Let me give you a few pointers. (1) Many of us take journeys from one church tradition to another through our lives. If you were raised a Catholic and converted to Protestantism, you probably have some unfair views of Catholics. If you got frustrated with Evangelicalism and became a Catholic, you probably have a prejudice against Evangelicals. We tend to feel shame towards what we used to be, where we used to be. If you grew up in one tradition and came to another, admit that there are good people there and that while you had a bad experience there, there was probably a lot of good things too.

(2) When we realize we all family in Christ, when we see another Christian who is different, can we give them the benefit of the doubt? Can we hear them out? Can we ask ourselves: what is it like for them? What if I am the one who is wrong and they are right, and God has placed them in my life not for me to tell them the truth, but for me to help realize it though them?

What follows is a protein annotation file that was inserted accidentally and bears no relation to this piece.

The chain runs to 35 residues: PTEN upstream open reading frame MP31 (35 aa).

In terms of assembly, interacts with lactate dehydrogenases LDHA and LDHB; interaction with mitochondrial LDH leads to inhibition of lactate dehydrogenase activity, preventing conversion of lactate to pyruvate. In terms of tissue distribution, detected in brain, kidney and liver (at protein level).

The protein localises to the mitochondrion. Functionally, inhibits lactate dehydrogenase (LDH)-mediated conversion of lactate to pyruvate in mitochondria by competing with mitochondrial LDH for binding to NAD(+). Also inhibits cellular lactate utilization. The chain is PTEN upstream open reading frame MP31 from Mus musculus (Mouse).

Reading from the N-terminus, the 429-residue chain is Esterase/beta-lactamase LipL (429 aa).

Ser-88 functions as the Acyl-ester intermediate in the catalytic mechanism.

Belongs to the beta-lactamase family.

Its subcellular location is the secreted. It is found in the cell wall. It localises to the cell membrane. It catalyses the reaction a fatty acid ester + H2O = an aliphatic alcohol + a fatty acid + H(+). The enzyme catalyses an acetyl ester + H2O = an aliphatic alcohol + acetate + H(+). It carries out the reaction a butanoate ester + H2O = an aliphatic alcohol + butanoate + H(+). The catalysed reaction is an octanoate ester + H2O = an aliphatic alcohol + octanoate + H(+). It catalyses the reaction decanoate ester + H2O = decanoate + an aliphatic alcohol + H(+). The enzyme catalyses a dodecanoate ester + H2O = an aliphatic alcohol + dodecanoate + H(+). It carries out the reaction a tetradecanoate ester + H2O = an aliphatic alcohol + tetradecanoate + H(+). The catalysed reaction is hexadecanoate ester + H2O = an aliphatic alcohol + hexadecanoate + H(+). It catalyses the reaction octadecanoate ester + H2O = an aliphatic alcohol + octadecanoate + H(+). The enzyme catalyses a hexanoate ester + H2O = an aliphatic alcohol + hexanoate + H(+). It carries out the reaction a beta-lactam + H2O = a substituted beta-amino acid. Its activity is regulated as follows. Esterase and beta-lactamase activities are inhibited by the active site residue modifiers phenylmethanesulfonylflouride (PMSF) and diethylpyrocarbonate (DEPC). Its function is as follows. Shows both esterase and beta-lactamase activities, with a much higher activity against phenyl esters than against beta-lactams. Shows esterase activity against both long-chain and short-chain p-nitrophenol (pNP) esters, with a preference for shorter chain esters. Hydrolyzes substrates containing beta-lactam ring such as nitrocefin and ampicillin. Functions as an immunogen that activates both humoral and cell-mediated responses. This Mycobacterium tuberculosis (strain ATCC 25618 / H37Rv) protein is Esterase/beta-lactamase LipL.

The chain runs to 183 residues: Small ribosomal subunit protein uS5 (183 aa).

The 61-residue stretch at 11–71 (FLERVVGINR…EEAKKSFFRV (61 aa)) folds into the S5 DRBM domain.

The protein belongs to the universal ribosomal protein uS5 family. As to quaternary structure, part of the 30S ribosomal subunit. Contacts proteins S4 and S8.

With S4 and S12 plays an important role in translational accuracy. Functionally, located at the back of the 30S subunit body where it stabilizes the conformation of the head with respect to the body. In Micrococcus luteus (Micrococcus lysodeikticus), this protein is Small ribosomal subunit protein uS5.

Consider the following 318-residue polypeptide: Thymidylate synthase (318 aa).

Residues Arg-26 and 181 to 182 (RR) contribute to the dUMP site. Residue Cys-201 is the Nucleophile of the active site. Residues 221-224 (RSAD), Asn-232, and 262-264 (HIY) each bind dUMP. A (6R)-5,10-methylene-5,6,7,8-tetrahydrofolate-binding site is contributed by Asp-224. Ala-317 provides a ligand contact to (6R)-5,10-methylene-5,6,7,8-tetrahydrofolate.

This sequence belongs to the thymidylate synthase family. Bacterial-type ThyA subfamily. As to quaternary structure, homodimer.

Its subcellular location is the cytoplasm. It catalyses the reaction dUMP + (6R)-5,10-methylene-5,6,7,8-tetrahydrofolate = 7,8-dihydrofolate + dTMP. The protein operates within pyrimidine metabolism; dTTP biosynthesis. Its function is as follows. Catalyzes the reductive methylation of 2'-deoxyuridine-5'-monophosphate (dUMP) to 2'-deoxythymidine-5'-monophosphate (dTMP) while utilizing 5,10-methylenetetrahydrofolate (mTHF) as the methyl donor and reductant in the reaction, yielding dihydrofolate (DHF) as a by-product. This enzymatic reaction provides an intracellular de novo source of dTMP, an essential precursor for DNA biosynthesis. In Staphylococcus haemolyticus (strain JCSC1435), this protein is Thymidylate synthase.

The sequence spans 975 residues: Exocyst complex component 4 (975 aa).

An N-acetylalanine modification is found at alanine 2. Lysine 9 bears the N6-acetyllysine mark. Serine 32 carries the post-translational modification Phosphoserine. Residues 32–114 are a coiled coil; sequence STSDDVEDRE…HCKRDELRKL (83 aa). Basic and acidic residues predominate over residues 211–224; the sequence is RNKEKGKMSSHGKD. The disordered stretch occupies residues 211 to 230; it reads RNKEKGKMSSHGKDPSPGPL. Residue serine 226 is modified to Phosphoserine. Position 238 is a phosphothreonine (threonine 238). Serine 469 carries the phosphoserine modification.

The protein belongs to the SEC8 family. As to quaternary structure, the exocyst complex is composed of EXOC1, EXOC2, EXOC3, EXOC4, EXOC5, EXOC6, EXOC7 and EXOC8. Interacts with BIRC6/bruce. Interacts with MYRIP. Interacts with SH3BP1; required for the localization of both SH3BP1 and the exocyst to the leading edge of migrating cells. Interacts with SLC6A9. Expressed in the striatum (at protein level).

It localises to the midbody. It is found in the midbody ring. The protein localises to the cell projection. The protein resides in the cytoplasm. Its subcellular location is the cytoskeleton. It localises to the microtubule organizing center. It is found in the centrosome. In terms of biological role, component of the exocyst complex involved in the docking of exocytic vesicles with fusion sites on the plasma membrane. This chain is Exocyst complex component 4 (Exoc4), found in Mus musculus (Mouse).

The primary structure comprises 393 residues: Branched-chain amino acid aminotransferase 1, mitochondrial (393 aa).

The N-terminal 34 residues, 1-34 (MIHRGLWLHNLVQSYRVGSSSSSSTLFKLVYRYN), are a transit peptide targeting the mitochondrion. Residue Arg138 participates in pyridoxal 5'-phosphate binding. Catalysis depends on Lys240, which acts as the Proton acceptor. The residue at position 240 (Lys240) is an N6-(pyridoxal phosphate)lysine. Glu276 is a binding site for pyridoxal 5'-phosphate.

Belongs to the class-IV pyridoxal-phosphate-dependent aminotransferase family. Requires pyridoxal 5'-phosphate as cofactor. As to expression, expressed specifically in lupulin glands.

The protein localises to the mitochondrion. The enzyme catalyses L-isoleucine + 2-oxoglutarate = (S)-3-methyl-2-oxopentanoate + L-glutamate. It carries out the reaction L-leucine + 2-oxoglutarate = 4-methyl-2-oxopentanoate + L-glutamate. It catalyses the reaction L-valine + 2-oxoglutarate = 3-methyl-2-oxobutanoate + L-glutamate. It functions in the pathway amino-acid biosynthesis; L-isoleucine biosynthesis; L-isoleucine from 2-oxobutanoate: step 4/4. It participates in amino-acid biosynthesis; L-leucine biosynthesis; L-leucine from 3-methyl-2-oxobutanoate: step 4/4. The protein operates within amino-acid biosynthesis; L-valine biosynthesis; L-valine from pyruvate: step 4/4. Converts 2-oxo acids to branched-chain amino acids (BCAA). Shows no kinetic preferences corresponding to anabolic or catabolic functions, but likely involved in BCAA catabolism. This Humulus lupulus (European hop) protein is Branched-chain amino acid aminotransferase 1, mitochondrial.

(3) Can we learn to protect each other and fight stereo types about each other in our churches? You might say, Spencer, that’s hard. There are some people in my church and they think some really ignorant stuff about other Christians, but they are good tithers, they are prominent leaders, we could lose members!

Let us remember the cost of our own reconciliation. While we were God’s enemies, set against him in our sin, God himself died for us, reconciled himself to us at the cost of his own life. We are brothers and sisters because Jesus bled on a cross for us. What is Jesus’ reconciling blood worth to you?

18 All this is from God, who reconciled us to himself through Christ and gave us the ministry of reconciliation: 19 that God was reconciling the world to himself in Christ, not counting people’s sins against them. And he has committed to us the message of reconciliation. 20 We are therefore Christ’s ambassadors, as though God were making his appeal through us.


We come before as your children.

We want to confess that we have not always treated each other as a family.

We also confess that there is only one way to change that, and that is to take up the love of Jesus Christ.

Help us to love each other, to listen, to speak honestly, to protect, and forgive one another.

Give us the opportunities to dwell with one another so that we can experience the gift of the many members of Christ’s body.

Bind us together in love, so that this love may be a witness to our broken world.

These things we pray in your name,




One comment

  1. Pingback: The Shack (Part Two): The Ironic Move from Calvinism to Orthodoxy | Spencer Boersma